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Title of the item:

Optimization Models for HIV/AIDS Resource Allocation: A Systematic Review.

Title :
Optimization Models for HIV/AIDS Resource Allocation: A Systematic Review.
Authors :
Avanceña ALV; Department of Health Management and Policy, University of Michigan, Ann Arbor, MI, USA. Electronic address: .
Hutton DW; Department of Health Management and Policy and Department of Industrial and Operations Engineering, University of Michigan, Ann Arbor, MI, USA.
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Source :
Value in health : the journal of the International Society for Pharmacoeconomics and Outcomes Research [Value Health] 2020 Nov; Vol. 23 (11), pp. 1509-1521. Date of Electronic Publication: 2020 Sep 10.
Publication Type :
Journal Article; Systematic Review
Language :
Imprint Name(s) :
Publication: Jan./Feb. 2011- : New York : Elsevier
Original Publication: Malden, MA : Blackwell Science, c1998-
MeSH Terms :
Costs and Cost Analysis*
Models, Theoretical*
Resource Allocation*
HIV Infections/*epidemiology
HIV Infections/*prevention & control
Africa South of the Sahara/epidemiology ; Anti-Retroviral Agents/therapeutic use ; HIV Infections/drug therapy ; Humans ; United States/epidemiology
Contributed Indexing :
Keywords: operations research*; optimization*; resource allocation*
Substance Nomenclature :
0 (Anti-Retroviral Agents)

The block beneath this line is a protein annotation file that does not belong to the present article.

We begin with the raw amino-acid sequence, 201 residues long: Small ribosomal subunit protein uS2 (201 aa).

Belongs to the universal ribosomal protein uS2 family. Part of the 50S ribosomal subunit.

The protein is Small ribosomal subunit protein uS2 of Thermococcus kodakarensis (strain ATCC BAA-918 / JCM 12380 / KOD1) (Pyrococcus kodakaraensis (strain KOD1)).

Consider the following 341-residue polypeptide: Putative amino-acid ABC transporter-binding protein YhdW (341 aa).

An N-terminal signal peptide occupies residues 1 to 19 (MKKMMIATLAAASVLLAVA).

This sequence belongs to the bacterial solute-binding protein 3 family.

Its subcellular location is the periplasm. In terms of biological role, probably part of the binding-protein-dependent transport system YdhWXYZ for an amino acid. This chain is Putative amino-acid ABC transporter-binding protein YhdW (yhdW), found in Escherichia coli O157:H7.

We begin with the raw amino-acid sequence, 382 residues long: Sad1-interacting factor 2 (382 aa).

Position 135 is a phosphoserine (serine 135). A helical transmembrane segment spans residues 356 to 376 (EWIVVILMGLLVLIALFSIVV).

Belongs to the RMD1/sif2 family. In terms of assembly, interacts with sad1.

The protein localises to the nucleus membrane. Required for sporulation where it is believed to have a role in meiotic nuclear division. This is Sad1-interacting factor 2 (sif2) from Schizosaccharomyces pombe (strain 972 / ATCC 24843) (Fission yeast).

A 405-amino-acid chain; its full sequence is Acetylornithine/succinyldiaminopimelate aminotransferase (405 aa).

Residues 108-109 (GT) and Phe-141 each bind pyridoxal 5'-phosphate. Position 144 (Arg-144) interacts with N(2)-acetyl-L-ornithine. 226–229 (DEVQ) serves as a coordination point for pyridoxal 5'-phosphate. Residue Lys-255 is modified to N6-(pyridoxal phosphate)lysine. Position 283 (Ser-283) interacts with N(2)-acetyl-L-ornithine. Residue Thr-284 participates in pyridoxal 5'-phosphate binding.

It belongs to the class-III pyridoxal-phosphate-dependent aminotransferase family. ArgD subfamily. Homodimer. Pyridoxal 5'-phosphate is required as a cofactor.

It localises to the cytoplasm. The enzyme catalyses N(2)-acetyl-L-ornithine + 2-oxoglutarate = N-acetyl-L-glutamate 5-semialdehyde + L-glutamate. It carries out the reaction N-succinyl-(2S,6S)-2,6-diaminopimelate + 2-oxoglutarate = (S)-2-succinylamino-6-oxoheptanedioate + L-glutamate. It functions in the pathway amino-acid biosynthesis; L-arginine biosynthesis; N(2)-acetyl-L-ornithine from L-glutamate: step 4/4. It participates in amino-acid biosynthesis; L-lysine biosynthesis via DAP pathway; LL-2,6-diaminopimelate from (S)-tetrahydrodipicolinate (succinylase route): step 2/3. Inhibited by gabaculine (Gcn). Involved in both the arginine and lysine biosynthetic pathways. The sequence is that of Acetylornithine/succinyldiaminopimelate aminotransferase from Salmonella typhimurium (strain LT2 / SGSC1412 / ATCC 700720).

Entry Date(s) :
Date Created: 20201031 Date Completed: 20210222 Latest Revision: 20210222
Update Code :
Academic Journal
Objective: This study reviews optimization models for human immunodeficiency virus (HIV) and acquired immunodeficiency syndrome (AIDS) resource allocation.
Methods: We searched 2 databases for peer-reviewed articles published from January 1985 through August 2019 that describe optimization models for resource allocation in HIV/AIDS. We included models that consider 2 or more competing HIV/AIDS interventions. We extracted data on selected characteristics and identified similarities and differences across models. We also assessed the quality of mathematical disease transmission models based on the best practices identified by a 2010 task force.
Results: The final qualitative synthesis included 23 articles that used 14 unique optimization models. The articles shared several characteristics, including the use of dynamic transmission modeling to estimate health benefits and the inclusion of specific high-risk groups in the study population. The models explored similar HIV/AIDS interventions that span primary and secondary prevention and antiretroviral treatment. Most articles were focused on sub-Saharan African countries (57%) and the United States (39%). There was notable variation in the types of optimization objectives across the articles; the most common was minimizing HIV incidence or maximizing infections averted (87%). Articles that utilized mathematical modeling of HIV disease and transmission displayed variable quality.
Conclusions: This systematic review of the literature identified examples of optimization models that have been applied in different settings, many of which displayed similar features. There were similarities in objective functions across optimization models, but they did not align with global HIV/AIDS goals or targets. Future work should be applied in countries facing the largest declines in HIV/AIDS funding.
(Copyright © 2020 ISPOR–The Professional Society for Health Economics and Outcomes Research. Published by Elsevier Inc. All rights reserved.)

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